The story they invented was, basically, that a guy called Jonathan had gotten wasted at the house of a girl named Kate and smashed two TVs that she owned. One of the TVs, she said, landed on her pet cat, Trips, killing it. You can see the full segment here

I spoke to Jonathan, the defendant in the case, to hear his side off what happened:

VICE: What gave you guys the idea to contact the show?
Jonathan Coward: Well, my friend Kate, who was the plaintiff, had just moved up to New York from Baltimore, and she asked me what a quick way to make money was. I had some friends who went on Judge Joe Brown back in the late 90s. They were on there for some sort of roommate dispute. And they told me that the show pays the settlement. 

Was that a genuine case?
Yeah. So I told her we could come up with some story for Judge Judy, and we would probably get the settlement and a free trip to LA, because we knew that’s where they shot. So we tried to think of a story that was absurd, something that would be good television. So I just threw out the idea of the cat thing, just off the top of my head. The whole point was that we need to have a story that’s entertaining, but also involves damaged property. I was aware that the cap for small claims was around four grand. Kate got real excited about it and emailed the show straight away. And they got back to her, and were interested in doing it. 

How did they reach out to you?
They just called. I allowed Kate to give them my number. I was really dodgy and cagey about answering the phone, and I would like, talk to them for a second and hang up, and I told them I’d do it if they gave me an appearance fee and flew my friend Brian out for a character witness. I guess I was more concerned about making this more of a party for ourselves than anything else.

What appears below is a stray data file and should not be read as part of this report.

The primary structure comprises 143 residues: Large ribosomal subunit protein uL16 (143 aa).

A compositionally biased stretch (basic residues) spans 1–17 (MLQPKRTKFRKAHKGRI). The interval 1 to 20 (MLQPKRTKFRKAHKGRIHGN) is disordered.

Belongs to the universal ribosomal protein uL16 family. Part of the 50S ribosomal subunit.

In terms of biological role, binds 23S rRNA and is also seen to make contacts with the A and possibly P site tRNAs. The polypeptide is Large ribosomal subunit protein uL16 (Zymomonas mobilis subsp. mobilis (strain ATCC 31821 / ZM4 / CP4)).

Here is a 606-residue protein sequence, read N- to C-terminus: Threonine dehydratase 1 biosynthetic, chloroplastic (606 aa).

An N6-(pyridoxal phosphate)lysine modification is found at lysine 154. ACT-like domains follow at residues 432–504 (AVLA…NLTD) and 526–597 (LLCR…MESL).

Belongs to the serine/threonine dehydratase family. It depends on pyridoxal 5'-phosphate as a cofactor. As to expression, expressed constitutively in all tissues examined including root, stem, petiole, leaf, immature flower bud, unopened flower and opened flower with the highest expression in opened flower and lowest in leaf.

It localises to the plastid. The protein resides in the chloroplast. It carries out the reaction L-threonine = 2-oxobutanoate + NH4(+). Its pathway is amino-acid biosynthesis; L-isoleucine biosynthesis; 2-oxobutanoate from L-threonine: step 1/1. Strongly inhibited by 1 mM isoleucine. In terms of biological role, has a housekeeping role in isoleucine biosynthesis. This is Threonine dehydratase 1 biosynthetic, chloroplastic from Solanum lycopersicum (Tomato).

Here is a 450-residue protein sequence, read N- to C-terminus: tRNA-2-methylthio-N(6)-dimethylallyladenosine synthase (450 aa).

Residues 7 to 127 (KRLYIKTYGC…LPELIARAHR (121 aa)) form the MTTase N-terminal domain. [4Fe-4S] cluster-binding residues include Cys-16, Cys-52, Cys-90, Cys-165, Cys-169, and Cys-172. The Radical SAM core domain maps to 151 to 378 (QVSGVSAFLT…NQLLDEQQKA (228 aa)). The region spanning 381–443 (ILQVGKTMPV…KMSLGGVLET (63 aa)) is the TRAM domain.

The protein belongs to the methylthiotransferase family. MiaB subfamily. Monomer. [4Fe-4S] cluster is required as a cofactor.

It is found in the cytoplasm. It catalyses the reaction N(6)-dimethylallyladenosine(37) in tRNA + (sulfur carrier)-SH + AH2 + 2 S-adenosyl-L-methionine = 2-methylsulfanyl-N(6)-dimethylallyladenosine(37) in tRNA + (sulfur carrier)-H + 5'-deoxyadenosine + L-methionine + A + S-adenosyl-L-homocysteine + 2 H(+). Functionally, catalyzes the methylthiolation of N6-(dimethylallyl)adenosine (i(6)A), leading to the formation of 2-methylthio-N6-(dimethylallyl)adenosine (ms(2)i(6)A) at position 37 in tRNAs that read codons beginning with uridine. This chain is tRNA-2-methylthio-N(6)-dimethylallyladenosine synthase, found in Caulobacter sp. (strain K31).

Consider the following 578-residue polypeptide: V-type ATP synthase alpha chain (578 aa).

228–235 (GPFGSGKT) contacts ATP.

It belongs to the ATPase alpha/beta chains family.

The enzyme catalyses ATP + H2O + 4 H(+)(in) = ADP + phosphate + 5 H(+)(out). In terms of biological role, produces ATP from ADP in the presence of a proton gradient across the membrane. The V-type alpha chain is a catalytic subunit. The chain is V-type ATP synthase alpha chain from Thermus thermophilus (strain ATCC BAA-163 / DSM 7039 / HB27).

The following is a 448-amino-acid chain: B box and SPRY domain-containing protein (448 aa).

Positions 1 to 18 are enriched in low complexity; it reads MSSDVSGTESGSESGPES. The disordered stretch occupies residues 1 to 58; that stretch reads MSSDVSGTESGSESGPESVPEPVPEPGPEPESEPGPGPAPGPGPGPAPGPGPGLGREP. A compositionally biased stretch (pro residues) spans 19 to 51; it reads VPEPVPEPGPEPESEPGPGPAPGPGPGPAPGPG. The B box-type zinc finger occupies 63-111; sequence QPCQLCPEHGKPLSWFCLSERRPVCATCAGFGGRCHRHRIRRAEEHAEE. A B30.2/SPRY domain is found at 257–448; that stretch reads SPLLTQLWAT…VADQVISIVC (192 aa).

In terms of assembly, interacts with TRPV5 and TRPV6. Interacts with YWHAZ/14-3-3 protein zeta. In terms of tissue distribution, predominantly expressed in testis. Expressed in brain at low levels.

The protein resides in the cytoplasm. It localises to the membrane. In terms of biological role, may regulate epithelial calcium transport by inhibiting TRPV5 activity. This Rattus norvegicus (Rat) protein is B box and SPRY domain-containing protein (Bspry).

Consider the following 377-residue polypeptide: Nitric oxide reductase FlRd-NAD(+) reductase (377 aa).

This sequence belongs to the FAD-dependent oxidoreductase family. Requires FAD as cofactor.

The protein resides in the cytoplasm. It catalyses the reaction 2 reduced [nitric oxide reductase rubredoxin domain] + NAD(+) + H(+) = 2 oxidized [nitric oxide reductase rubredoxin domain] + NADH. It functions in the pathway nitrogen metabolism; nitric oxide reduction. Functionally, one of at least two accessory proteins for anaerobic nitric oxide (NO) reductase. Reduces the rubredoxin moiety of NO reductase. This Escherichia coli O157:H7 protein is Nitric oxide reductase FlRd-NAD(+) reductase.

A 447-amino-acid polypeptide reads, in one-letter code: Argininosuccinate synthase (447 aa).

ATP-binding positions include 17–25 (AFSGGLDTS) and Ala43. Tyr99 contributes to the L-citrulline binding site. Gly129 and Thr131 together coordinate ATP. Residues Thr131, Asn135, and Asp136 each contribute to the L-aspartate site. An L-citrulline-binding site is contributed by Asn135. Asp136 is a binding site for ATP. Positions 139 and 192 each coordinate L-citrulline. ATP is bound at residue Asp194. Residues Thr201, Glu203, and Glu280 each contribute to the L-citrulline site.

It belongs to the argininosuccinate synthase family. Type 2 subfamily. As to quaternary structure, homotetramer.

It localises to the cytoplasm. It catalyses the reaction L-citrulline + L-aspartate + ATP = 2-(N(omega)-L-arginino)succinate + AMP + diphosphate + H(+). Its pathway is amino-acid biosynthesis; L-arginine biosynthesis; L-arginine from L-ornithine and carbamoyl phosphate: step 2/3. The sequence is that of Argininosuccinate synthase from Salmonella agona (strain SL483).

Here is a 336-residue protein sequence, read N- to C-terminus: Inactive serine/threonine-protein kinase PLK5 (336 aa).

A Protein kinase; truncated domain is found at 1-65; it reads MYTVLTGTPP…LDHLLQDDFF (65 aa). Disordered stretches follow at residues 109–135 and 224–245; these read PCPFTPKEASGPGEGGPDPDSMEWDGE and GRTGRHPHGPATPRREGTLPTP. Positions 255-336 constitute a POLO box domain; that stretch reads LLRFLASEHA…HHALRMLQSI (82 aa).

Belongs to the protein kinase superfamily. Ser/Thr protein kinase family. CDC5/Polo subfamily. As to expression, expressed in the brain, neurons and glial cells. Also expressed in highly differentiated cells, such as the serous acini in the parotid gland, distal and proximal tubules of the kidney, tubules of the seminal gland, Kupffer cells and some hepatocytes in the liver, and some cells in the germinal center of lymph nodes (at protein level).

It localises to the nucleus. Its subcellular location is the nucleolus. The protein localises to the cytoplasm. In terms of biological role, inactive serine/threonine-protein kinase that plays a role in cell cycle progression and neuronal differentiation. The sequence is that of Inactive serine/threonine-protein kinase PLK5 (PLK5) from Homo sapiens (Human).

How much of the story that you guys told is true?
Absolutely none of it. Once they agreed to put us on the show, we realized that we needed to take roles and not have this be something that was completely see through. There were tensions at our house, so a slight amount of it was real. 

Continue


laughing-through-gritted-teeth:

chasingdunamis:

dooleydotj:

babycakesbriauna:

sale-aholic:

jellyroll22:

blipsterinsverige:

Praise

WELP

yep

Here for this

WELP! He did that.

I remember all the conservative white dudes from high school and college who were really into Rage against the Machine. I was always like, “How?”

Apply aloe vera… liberally… To that burn
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laughing-through-gritted-teeth:

chasingdunamis:

dooleydotj:

babycakesbriauna:

sale-aholic:

jellyroll22:

blipsterinsverige:

Praise

WELP

yep

Here for this

WELP! He did that.

I remember all the conservative white dudes from high school and college who were really into Rage against the Machine. I was always like, “How?”

Apply aloe vera… liberally… To that burn

(Source: vertrauensie-dervalkyrja)


vicemag:

Everyone’s Tweeting Photos of Police Brutality Thanks to the NYPD’s Failed Hashtag